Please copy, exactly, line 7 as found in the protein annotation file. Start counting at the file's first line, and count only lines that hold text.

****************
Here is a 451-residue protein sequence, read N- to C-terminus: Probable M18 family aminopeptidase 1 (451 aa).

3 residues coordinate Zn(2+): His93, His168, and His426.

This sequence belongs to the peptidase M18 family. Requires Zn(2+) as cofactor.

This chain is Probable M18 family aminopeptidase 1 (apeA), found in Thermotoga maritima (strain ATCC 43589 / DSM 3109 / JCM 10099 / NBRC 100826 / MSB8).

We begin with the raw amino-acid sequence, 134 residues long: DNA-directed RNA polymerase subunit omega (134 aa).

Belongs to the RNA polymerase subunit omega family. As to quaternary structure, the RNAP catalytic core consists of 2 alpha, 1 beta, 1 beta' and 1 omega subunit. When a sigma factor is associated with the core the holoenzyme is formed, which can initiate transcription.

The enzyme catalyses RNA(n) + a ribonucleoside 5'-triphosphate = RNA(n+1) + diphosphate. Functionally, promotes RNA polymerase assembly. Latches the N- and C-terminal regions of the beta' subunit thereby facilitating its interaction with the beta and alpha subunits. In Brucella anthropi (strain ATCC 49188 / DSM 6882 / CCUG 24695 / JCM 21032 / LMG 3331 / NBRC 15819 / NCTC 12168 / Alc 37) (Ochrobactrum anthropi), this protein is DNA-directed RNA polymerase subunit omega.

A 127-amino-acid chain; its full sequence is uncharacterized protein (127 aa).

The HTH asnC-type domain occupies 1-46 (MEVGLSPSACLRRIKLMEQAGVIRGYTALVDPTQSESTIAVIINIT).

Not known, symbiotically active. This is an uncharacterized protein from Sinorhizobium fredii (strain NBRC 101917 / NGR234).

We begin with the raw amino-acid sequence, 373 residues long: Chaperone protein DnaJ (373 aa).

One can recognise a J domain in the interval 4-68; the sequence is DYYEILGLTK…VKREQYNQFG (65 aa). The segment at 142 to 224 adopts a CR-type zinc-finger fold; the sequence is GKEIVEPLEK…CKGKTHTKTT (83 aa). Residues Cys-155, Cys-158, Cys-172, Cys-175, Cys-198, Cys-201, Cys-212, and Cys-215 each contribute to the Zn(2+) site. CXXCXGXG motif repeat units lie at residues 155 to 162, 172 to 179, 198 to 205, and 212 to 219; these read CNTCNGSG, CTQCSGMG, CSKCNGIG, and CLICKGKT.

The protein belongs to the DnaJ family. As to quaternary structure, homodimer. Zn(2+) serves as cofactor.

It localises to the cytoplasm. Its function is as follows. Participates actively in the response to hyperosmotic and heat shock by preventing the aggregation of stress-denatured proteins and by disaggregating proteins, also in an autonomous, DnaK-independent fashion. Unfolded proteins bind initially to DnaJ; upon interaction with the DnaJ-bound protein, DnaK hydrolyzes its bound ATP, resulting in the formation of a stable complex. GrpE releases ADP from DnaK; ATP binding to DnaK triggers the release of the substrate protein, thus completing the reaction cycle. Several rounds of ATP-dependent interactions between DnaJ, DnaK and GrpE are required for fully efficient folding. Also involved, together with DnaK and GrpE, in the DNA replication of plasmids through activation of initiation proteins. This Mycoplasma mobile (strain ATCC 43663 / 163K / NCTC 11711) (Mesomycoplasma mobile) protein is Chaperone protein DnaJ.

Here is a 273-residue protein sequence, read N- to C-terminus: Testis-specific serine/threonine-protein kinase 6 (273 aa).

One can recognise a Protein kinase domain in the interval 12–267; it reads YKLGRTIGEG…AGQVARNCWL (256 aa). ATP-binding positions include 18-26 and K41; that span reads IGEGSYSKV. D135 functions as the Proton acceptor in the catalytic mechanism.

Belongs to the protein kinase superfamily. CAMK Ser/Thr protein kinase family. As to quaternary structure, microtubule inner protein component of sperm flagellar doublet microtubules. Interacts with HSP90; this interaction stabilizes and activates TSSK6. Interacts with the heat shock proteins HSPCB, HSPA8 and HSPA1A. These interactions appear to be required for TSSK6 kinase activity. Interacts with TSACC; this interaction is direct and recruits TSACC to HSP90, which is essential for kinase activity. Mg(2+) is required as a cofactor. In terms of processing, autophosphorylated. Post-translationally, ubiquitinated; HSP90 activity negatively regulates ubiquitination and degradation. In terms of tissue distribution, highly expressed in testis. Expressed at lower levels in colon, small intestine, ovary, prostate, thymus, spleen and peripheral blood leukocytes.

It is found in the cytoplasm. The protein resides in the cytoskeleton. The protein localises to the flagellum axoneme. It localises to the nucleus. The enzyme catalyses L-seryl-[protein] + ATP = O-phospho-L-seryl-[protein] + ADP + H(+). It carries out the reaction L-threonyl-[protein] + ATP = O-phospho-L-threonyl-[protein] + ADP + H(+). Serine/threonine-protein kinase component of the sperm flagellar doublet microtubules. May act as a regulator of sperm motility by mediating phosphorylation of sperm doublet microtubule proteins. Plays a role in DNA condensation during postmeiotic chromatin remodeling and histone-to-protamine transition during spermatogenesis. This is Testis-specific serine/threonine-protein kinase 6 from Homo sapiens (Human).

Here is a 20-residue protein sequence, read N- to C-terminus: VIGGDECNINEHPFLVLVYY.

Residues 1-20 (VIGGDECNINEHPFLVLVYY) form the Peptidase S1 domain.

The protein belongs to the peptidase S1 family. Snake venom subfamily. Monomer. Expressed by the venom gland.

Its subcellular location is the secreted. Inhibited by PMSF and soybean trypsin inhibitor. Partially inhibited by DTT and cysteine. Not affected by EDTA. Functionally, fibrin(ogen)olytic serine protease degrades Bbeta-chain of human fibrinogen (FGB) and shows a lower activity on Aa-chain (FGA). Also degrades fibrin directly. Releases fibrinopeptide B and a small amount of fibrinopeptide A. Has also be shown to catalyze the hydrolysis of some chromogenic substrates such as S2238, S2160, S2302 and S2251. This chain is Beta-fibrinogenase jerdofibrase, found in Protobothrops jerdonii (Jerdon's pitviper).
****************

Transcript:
The enzyme catalyses RNA(n) + a ribonucleoside 5'-triphosphate = RNA(n+1) + diphosphate. Functionally, promotes RNA polymerase assembly. Latches the N- and C-terminal regions of the beta' subunit thereby facilitating its interaction with the beta and alpha subunits. In Brucella anthropi (strain ATCC 49188 / DSM 6882 / CCUG 24695 / JCM 21032 / LMG 3331 / NBRC 15819 / NCTC 12168 / Alc 37) (Ochrobactrum anthropi), this protein is DNA-directed RNA polymerase subunit omega.